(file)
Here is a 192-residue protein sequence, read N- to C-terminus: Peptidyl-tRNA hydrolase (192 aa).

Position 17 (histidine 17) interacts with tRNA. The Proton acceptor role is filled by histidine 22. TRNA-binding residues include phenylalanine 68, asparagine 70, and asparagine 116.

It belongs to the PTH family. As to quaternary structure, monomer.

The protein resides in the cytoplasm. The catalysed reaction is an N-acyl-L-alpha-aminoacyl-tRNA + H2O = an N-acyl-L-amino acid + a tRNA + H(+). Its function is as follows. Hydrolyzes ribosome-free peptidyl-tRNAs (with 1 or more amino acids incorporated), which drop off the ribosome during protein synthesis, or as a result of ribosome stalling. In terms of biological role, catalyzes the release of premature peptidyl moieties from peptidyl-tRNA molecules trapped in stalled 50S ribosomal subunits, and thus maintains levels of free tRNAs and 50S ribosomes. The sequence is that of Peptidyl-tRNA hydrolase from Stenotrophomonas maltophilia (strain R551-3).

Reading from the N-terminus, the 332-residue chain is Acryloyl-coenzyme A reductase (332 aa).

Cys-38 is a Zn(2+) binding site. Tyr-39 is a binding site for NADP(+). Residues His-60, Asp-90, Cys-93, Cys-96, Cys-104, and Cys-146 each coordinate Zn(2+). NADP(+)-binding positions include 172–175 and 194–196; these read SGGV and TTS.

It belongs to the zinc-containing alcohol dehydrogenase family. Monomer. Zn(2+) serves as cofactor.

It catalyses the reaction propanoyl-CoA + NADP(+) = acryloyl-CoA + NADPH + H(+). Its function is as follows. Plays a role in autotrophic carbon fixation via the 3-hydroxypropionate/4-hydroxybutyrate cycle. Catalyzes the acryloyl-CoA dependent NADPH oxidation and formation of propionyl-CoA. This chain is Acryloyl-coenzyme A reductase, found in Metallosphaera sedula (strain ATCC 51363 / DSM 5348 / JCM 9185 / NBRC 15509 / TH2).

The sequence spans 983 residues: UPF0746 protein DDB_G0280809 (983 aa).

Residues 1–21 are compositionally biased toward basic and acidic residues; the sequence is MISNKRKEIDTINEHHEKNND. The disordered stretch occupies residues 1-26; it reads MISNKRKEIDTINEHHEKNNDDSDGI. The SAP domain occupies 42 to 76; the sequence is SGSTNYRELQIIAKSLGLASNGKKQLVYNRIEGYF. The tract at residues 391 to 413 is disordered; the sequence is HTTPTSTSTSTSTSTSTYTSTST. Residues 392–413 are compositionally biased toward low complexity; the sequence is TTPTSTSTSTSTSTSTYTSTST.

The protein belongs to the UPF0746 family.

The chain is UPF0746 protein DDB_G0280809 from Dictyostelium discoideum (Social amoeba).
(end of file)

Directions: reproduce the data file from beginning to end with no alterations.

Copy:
Here is a 192-residue protein sequence, read N- to C-terminus: Peptidyl-tRNA hydrolase (192 aa).

Position 17 (histidine 17) interacts with tRNA. The Proton acceptor role is filled by histidine 22. TRNA-binding residues include phenylalanine 68, asparagine 70, and asparagine 116.

It belongs to the PTH family. As to quaternary structure, monomer.

The protein resides in the cytoplasm. The catalysed reaction is an N-acyl-L-alpha-aminoacyl-tRNA + H2O = an N-acyl-L-amino acid + a tRNA + H(+). Its function is as follows. Hydrolyzes ribosome-free peptidyl-tRNAs (with 1 or more amino acids incorporated), which drop off the ribosome during protein synthesis, or as a result of ribosome stalling. In terms of biological role, catalyzes the release of premature peptidyl moieties from peptidyl-tRNA molecules trapped in stalled 50S ribosomal subunits, and thus maintains levels of free tRNAs and 50S ribosomes. The sequence is that of Peptidyl-tRNA hydrolase from Stenotrophomonas maltophilia (strain R551-3).

Reading from the N-terminus, the 332-residue chain is Acryloyl-coenzyme A reductase (332 aa).

Cys-38 is a Zn(2+) binding site. Tyr-39 is a binding site for NADP(+). Residues His-60, Asp-90, Cys-93, Cys-96, Cys-104, and Cys-146 each coordinate Zn(2+). NADP(+)-binding positions include 172–175 and 194–196; these read SGGV and TTS.

It belongs to the zinc-containing alcohol dehydrogenase family. Monomer. Zn(2+) serves as cofactor.

It catalyses the reaction propanoyl-CoA + NADP(+) = acryloyl-CoA + NADPH + H(+). Its function is as follows. Plays a role in autotrophic carbon fixation via the 3-hydroxypropionate/4-hydroxybutyrate cycle. Catalyzes the acryloyl-CoA dependent NADPH oxidation and formation of propionyl-CoA. This chain is Acryloyl-coenzyme A reductase, found in Metallosphaera sedula (strain ATCC 51363 / DSM 5348 / JCM 9185 / NBRC 15509 / TH2).

The sequence spans 983 residues: UPF0746 protein DDB_G0280809 (983 aa).

Residues 1–21 are compositionally biased toward basic and acidic residues; the sequence is MISNKRKEIDTINEHHEKNND. The disordered stretch occupies residues 1-26; it reads MISNKRKEIDTINEHHEKNNDDSDGI. The SAP domain occupies 42 to 76; the sequence is SGSTNYRELQIIAKSLGLASNGKKQLVYNRIEGYF. The tract at residues 391 to 413 is disordered; the sequence is HTTPTSTSTSTSTSTSTYTSTST. Residues 392–413 are compositionally biased toward low complexity; the sequence is TTPTSTSTSTSTSTSTYTSTST.

The protein belongs to the UPF0746 family.

The chain is UPF0746 protein DDB_G0280809 from Dictyostelium discoideum (Social amoeba).